Everyone will enjoy a good livelihood if these targets are met. However, in order to do this, every one of us has to work hard and collaborate with each other effectively over the next 12 years. I have elaborated here on our macroeconomic reality and what we need to do. This is only one of the sustainable development targets, which are designed to address economic, societal, and environmental issues.
Are our aspirations realistic?
Let us look at two macroeconomic targets only. Is it realistic that our annual economic growth does not go below 6.6 per cent through 2030, and become an upper middle-income country by increasing our GNI per capita? Our Gross Domestic Product (GDP) is the total value of all goods and services produced in Mongolia. If you add to GDP the money transferred into the country by Mongolians abroad, we get our GNI.
Mongolia is aspiring to increase its 2014 GNI per capita of 4,166 USD to 17,500 USD by 2030. For comparison, Chile, which has a similar economy to Mongolia, had GDP per capita of 14,000 USD in 2016, while Korea and China’s GDP per capita were 27,000 USD and 8,000 USD respectively. According to the National Statistical Office, Mongolia’s population is projected to reach 4 million in 2031, which means the economy should grow to 70 billion USD. In other words, our 12.4-billion-USD economy in 2014 would grow by 500 per cent over the next 15 years. This aspiration might be realistic given Mongolia’s economy grew 10 times bigger in the 25 years after the 1990 revolution.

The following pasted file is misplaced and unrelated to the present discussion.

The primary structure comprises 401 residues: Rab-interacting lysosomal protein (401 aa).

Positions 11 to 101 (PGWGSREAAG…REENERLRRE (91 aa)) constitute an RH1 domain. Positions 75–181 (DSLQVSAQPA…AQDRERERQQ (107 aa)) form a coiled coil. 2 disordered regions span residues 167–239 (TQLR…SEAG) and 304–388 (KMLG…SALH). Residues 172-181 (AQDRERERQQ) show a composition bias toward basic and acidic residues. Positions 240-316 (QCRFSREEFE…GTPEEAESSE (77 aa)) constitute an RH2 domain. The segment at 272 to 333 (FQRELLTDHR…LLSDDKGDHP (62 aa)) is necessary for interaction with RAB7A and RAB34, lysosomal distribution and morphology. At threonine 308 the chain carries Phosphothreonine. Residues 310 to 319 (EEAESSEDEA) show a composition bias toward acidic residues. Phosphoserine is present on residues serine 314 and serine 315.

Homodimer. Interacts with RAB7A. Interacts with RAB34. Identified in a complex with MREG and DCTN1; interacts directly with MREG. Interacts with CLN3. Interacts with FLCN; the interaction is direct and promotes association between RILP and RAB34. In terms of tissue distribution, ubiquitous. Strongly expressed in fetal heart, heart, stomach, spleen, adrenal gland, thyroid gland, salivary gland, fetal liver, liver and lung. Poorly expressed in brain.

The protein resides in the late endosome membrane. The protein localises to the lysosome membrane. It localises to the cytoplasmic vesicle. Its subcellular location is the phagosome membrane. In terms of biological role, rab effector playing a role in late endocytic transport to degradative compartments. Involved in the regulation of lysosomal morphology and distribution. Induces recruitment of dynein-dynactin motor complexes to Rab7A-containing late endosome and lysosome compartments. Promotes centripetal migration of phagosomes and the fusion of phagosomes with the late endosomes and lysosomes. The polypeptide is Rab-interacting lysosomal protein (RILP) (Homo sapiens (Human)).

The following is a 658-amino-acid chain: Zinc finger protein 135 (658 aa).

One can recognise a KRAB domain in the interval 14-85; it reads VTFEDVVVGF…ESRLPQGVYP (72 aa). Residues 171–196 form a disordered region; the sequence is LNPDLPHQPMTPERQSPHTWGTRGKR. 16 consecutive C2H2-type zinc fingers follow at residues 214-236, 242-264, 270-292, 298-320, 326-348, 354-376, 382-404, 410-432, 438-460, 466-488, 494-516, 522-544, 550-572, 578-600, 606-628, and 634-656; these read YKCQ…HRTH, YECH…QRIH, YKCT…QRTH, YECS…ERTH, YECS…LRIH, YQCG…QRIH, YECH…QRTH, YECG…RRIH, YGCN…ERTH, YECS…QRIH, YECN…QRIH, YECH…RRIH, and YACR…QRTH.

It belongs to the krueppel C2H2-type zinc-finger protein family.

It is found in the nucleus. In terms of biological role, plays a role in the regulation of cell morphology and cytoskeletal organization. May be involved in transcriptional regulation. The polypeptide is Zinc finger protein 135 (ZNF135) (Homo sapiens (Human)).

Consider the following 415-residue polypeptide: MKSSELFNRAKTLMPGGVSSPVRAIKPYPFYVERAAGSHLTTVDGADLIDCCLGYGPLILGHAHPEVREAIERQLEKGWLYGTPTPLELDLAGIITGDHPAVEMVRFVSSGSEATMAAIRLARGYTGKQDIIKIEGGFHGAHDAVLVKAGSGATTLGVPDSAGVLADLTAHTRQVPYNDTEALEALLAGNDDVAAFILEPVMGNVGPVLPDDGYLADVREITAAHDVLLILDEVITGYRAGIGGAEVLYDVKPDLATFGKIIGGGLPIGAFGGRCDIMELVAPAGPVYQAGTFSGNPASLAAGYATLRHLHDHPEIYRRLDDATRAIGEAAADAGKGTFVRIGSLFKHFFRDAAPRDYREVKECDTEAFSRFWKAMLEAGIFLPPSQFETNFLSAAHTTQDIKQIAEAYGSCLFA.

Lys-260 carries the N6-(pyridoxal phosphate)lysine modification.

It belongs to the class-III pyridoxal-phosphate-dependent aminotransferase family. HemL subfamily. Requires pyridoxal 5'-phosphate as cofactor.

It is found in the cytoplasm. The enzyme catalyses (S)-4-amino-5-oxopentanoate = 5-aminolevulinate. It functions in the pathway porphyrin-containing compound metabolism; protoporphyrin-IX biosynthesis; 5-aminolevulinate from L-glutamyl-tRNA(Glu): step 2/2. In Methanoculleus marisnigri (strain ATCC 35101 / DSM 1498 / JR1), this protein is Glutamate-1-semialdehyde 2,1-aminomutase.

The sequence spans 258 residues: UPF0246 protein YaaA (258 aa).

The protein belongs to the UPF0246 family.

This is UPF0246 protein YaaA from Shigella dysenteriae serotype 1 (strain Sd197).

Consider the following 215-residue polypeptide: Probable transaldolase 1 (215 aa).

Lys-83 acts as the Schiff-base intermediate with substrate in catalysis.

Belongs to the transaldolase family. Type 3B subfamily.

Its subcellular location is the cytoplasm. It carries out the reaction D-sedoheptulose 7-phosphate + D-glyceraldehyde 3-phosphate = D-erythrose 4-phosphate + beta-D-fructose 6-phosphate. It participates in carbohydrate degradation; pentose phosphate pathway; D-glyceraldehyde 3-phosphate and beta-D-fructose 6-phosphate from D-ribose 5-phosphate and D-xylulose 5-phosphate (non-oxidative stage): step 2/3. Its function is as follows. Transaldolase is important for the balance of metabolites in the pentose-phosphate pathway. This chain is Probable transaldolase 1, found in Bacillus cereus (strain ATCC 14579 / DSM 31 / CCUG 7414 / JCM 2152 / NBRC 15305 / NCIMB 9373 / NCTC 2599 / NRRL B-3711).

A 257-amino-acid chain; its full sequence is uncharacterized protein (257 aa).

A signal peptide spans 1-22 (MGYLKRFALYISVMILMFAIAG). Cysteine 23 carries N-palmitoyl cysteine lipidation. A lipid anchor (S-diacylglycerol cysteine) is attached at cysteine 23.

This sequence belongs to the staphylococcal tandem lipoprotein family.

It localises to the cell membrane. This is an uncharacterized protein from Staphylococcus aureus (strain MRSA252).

The realization of our aspirations is dependent on whether we can stop and get rid of corruption, which is a negative factor that has grown significantly following the dawn of the new millennium. Corruption is causing the loss of public property, misuse of the public budget, and suppression of free economic competition. Therefore it has to be stopped. Given that the government cannot provide oversight on itself, we – the people – need to take the lead in this fight against corruption.
Beate Trankmann, a United Nations representative in Mongolia, has recently said that the government needs to work with the private sector and should offer loan collateral to mitigate risks.
In order to ensure higher economic growth, Mongolia needs to dramatically improve public governance, bring stability into the government structure, and strengthen it as an institution. Furthermore, we have no choice but to support free economic competition by converting state-owned companies into public companies, freeing up prices, and removing monopolies.
We are facing the challenges to capitalize on information and technological advances, to prepare our youth for globally competitive industries, and to create a brand new economy by developing our brainpower.
Our economy will achieve diversity and gain competitiveness in a specific industry only when free economic competition is enabled in the right sectors. This is how Mongolia can become a leading middle-income country by 2030.
Translated by Amar.B